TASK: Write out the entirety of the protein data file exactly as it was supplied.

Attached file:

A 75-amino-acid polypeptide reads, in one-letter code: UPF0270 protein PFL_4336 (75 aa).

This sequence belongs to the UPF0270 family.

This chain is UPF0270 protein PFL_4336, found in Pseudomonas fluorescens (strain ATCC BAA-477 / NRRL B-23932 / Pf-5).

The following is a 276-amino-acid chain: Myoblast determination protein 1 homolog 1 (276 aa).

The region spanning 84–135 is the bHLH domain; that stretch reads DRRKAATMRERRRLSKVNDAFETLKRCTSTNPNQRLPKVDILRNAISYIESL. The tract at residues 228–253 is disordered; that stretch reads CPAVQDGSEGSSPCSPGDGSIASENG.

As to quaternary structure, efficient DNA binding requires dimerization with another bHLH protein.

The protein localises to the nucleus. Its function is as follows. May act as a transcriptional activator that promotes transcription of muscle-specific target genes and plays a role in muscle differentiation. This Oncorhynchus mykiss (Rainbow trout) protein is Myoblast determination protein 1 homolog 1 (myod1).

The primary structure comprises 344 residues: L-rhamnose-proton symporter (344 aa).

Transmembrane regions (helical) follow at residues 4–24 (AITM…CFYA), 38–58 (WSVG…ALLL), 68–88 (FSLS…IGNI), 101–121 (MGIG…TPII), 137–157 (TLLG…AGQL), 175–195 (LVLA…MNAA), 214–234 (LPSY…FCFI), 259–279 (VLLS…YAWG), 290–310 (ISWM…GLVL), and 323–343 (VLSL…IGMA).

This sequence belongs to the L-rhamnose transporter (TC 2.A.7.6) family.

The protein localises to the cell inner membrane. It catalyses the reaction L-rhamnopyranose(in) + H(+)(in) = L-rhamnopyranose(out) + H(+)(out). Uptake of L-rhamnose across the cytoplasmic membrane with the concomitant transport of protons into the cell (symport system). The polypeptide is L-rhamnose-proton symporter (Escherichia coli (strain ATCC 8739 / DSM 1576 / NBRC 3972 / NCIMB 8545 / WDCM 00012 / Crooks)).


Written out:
A 75-amino-acid polypeptide reads, in one-letter code: UPF0270 protein PFL_4336 (75 aa).

This sequence belongs to the UPF0270 family.

This chain is UPF0270 protein PFL_4336, found in Pseudomonas fluorescens (strain ATCC BAA-477 / NRRL B-23932 / Pf-5).

The following is a 276-amino-acid chain: Myoblast determination protein 1 homolog 1 (276 aa).

The region spanning 84–135 is the bHLH domain; that stretch reads DRRKAATMRERRRLSKVNDAFETLKRCTSTNPNQRLPKVDILRNAISYIESL. The tract at residues 228–253 is disordered; that stretch reads CPAVQDGSEGSSPCSPGDGSIASENG.

As to quaternary structure, efficient DNA binding requires dimerization with another bHLH protein.

The protein localises to the nucleus. Its function is as follows. May act as a transcriptional activator that promotes transcription of muscle-specific target genes and plays a role in muscle differentiation. This Oncorhynchus mykiss (Rainbow trout) protein is Myoblast determination protein 1 homolog 1 (myod1).

The primary structure comprises 344 residues: L-rhamnose-proton symporter (344 aa).

Transmembrane regions (helical) follow at residues 4–24 (AITM…CFYA), 38–58 (WSVG…ALLL), 68–88 (FSLS…IGNI), 101–121 (MGIG…TPII), 137–157 (TLLG…AGQL), 175–195 (LVLA…MNAA), 214–234 (LPSY…FCFI), 259–279 (VLLS…YAWG), 290–310 (ISWM…GLVL), and 323–343 (VLSL…IGMA).

This sequence belongs to the L-rhamnose transporter (TC 2.A.7.6) family.

The protein localises to the cell inner membrane. It catalyses the reaction L-rhamnopyranose(in) + H(+)(in) = L-rhamnopyranose(out) + H(+)(out). Uptake of L-rhamnose across the cytoplasmic membrane with the concomitant transport of protons into the cell (symport system). The polypeptide is L-rhamnose-proton symporter (Escherichia coli (strain ATCC 8739 / DSM 1576 / NBRC 3972 / NCIMB 8545 / WDCM 00012 / Crooks)).